The adorable Naomi Osaka discusses her victory over Serena Williams in Grand Slam final.
There is a chance that Haiti might be in the business of manufacturing Television in the future. According to information obtained by HaitiObserver.Com, a Japanese company is currently interested in building a Television manufacturing plant in Haiti.
We have learned that a meeting was held recently between the Director General of the National Council of Telecommunications (CONATEL) and FUNAI Electric CO which is a major Japanese multinational firm. This Japanese company has delivered electronic brands such as Emerson, Magnavox and Phillips and others.
This is yet another hopeful sigh for Haiti as the country is fighting its way out of poverty.
Haiti President Michel Martelly recently paid an official visit to Japan, where he signed deals aimed at boosting the two countries' ties. With First Lady Sofia Martelly, Foreign Affairs Minister Pierre Casimir and some Cabinet members, Martelly was welcomed by Japanese Charge d'Affaires in Port-au-Prince Kenji Kuratomi. Martelly also met several Japanese officials and parliamentarians, who lauded him for his efforts in bringing the two countries' ties to the next level.
During the visit, the two sides inked a deal meant to improve the agricultural sector in Haiti. Under the agreement, Japan will give Haiti $6.5 million to fund a food aid project aimed at increasing the production of agricultural produce in the country. The grant, which was signed after a meeting between Martelly and Japanese Prime Minister Yoshihiko Noda, is expected to improve and ensure food security in Haiti.
Recently the news media published an article reporting that Japan had sent Haiti rice containing radioactive particulate matter. The article claimed the rice stored was located close to the Fukushima-Daiichi nuclear plant. The Japanese Embassy strongly denied the report, and presented its version of the facts.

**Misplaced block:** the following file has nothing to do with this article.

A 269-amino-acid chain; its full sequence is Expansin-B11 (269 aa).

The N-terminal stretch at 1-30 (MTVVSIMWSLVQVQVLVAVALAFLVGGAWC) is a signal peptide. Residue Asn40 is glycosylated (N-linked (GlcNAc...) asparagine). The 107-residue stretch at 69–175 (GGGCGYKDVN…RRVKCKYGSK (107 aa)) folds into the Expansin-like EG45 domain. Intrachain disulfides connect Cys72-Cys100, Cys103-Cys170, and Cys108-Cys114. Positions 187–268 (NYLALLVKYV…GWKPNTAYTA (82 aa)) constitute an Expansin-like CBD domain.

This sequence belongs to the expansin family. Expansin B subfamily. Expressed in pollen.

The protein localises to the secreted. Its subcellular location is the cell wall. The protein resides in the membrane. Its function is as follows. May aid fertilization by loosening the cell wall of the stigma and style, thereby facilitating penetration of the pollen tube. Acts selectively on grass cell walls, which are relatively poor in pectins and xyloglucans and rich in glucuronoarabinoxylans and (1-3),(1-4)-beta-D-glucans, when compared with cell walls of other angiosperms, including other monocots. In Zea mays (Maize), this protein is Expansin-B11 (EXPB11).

The embassy responded by saying the storage space used for housing the rice wasn't located close by the Fukushima evacuation areas, but at Ishikari and Otaru storage facilities on Hokkaido, a northern island at a distance of 404 miles from the Fukushima Daiichi nuclear plant. Not only was the rice stored well outside the areas of contamination, but that Japan had imported the rice from the U.S. in 2009 and 2010, well before the earthquake and tsunami hit Japan on March 11, 2011. In addition, Japan exported the rice to Haiti two weeks before the earthquake, allowing the government of Haiti (GOH) plenty of time to test and certify the rice's safety for consumption. The delivery happened ahead of schedule due to the GOH's demand for it so they could issue it to the poor and hungry.
Haiti has suffered enormously since 2010's devastating earthquake reduced Port-au-Prince to rubble, inflicting major damage to the rest of the country also. Relief aid poured in from major nations, billions of dollars. Tent cities were quickly erected and non-government organizations like Doctors Without Borders tended to the maimed and sick. The U.S. donated $1.8 billion to lift Haiti out its perpetual state of poverty.
But Haiti, especially flattened Port-au-Prince, has not begun essential re-building efforts, for example, permanent housing and an electric grid. Two factors have impeded Port-au-Prince's restoration: the Government of Haiti's (GOH) nearly annihilated administration (16,000 functionaries lost their lives), and its tenuous collaboration with the U.S. to jump-start re-building projects. As a result, little progress has made.
Haiti will forever live to remember the worst earthquake that hit its capital about two years ago. Despite the fact that the damage caused was immense, international community and the long supportive US to Haiti gave substantial hopes to Haiti's government and entire Haiti at large through reconstruction pledges. According to US top government officials who were actively involved in the life saving operation after the catastrophe, they were later to venture into rebuilding Haiti and give it a strong base for reconstruction.
There were great hopes in the success of the initiative but the catastrophe chose to hit at the cornerstone of Haiti, Port au Prince, bringing all plans to a standstill. The earthquake that flattened Haiti's capital at first seemed manageable but a destruction of major Ministry apartments hindered any progress in the restructuring process. The US in particular had pledged to provide $1.8 billion for the reconstruction but lack of stable government to set up transparent strategies on the projects to be funded ruined it all.
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